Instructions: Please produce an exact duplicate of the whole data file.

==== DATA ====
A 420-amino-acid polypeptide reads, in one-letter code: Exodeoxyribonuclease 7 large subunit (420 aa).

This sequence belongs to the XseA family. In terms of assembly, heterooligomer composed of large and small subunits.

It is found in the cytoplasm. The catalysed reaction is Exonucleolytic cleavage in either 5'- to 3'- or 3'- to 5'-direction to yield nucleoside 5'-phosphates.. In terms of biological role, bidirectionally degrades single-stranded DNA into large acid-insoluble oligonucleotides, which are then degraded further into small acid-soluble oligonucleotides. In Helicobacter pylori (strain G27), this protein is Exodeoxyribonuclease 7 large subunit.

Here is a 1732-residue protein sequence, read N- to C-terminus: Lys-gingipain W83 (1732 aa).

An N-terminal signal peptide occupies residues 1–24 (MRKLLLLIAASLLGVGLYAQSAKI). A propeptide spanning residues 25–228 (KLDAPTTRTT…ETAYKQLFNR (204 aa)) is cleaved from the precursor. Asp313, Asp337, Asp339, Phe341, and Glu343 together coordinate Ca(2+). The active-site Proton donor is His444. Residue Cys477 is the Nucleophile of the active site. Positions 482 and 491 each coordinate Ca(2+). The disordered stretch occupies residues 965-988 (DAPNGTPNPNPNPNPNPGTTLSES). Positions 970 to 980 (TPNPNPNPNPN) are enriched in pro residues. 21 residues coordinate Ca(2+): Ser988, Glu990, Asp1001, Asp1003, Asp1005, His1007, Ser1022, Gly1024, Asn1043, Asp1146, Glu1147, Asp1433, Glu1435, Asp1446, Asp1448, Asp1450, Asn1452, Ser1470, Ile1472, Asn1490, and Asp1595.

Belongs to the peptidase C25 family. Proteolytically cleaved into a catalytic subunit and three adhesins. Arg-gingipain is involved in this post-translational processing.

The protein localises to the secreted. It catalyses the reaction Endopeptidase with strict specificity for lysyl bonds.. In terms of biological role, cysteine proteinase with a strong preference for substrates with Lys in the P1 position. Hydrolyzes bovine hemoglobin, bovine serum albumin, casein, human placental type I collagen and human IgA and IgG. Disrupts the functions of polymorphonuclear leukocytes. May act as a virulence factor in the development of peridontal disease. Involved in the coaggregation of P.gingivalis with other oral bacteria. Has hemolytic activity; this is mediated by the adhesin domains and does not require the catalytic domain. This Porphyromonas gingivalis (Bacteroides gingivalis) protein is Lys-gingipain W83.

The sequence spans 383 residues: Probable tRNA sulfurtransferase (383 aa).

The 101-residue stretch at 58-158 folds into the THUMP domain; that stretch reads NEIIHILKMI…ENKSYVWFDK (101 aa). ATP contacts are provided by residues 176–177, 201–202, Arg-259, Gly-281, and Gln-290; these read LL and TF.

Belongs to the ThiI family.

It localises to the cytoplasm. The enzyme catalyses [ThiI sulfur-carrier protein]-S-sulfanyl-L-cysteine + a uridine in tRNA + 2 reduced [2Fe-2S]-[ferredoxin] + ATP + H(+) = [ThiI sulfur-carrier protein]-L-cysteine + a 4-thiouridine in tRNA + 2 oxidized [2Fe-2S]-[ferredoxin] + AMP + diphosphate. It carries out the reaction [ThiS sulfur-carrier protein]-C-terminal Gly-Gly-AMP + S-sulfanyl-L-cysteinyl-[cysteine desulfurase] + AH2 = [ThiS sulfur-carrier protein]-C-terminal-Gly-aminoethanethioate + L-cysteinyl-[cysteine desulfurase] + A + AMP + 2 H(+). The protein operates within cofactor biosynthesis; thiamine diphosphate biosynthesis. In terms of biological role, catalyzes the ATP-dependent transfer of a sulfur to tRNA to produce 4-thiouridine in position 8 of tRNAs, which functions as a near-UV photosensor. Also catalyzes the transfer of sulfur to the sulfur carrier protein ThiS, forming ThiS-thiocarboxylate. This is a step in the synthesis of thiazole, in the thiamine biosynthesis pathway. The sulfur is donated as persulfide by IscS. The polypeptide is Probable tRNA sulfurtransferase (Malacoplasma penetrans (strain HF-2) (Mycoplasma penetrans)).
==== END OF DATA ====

A 420-amino-acid polypeptide reads, in one-letter code: Exodeoxyribonuclease 7 large subunit (420 aa).

This sequence belongs to the XseA family. In terms of assembly, heterooligomer composed of large and small subunits.

It is found in the cytoplasm. The catalysed reaction is Exonucleolytic cleavage in either 5'- to 3'- or 3'- to 5'-direction to yield nucleoside 5'-phosphates.. In terms of biological role, bidirectionally degrades single-stranded DNA into large acid-insoluble oligonucleotides, which are then degraded further into small acid-soluble oligonucleotides. In Helicobacter pylori (strain G27), this protein is Exodeoxyribonuclease 7 large subunit.

Here is a 1732-residue protein sequence, read N- to C-terminus: Lys-gingipain W83 (1732 aa).

An N-terminal signal peptide occupies residues 1–24 (MRKLLLLIAASLLGVGLYAQSAKI). A propeptide spanning residues 25–228 (KLDAPTTRTT…ETAYKQLFNR (204 aa)) is cleaved from the precursor. Asp313, Asp337, Asp339, Phe341, and Glu343 together coordinate Ca(2+). The active-site Proton donor is His444. Residue Cys477 is the Nucleophile of the active site. Positions 482 and 491 each coordinate Ca(2+). The disordered stretch occupies residues 965-988 (DAPNGTPNPNPNPNPNPGTTLSES). Positions 970 to 980 (TPNPNPNPNPN) are enriched in pro residues. 21 residues coordinate Ca(2+): Ser988, Glu990, Asp1001, Asp1003, Asp1005, His1007, Ser1022, Gly1024, Asn1043, Asp1146, Glu1147, Asp1433, Glu1435, Asp1446, Asp1448, Asp1450, Asn1452, Ser1470, Ile1472, Asn1490, and Asp1595.

Belongs to the peptidase C25 family. Proteolytically cleaved into a catalytic subunit and three adhesins. Arg-gingipain is involved in this post-translational processing.

The protein localises to the secreted. It catalyses the reaction Endopeptidase with strict specificity for lysyl bonds.. In terms of biological role, cysteine proteinase with a strong preference for substrates with Lys in the P1 position. Hydrolyzes bovine hemoglobin, bovine serum albumin, casein, human placental type I collagen and human IgA and IgG. Disrupts the functions of polymorphonuclear leukocytes. May act as a virulence factor in the development of peridontal disease. Involved in the coaggregation of P.gingivalis with other oral bacteria. Has hemolytic activity; this is mediated by the adhesin domains and does not require the catalytic domain. This Porphyromonas gingivalis (Bacteroides gingivalis) protein is Lys-gingipain W83.

The sequence spans 383 residues: Probable tRNA sulfurtransferase (383 aa).

The 101-residue stretch at 58-158 folds into the THUMP domain; that stretch reads NEIIHILKMI…ENKSYVWFDK (101 aa). ATP contacts are provided by residues 176–177, 201–202, Arg-259, Gly-281, and Gln-290; these read LL and TF.

Belongs to the ThiI family.

It localises to the cytoplasm. The enzyme catalyses [ThiI sulfur-carrier protein]-S-sulfanyl-L-cysteine + a uridine in tRNA + 2 reduced [2Fe-2S]-[ferredoxin] + ATP + H(+) = [ThiI sulfur-carrier protein]-L-cysteine + a 4-thiouridine in tRNA + 2 oxidized [2Fe-2S]-[ferredoxin] + AMP + diphosphate. It carries out the reaction [ThiS sulfur-carrier protein]-C-terminal Gly-Gly-AMP + S-sulfanyl-L-cysteinyl-[cysteine desulfurase] + AH2 = [ThiS sulfur-carrier protein]-C-terminal-Gly-aminoethanethioate + L-cysteinyl-[cysteine desulfurase] + A + AMP + 2 H(+). The protein operates within cofactor biosynthesis; thiamine diphosphate biosynthesis. In terms of biological role, catalyzes the ATP-dependent transfer of a sulfur to tRNA to produce 4-thiouridine in position 8 of tRNAs, which functions as a near-UV photosensor. Also catalyzes the transfer of sulfur to the sulfur carrier protein ThiS, forming ThiS-thiocarboxylate. This is a step in the synthesis of thiazole, in the thiamine biosynthesis pathway. The sulfur is donated as persulfide by IscS. The polypeptide is Probable tRNA sulfurtransferase (Malacoplasma penetrans (strain HF-2) (Mycoplasma penetrans)).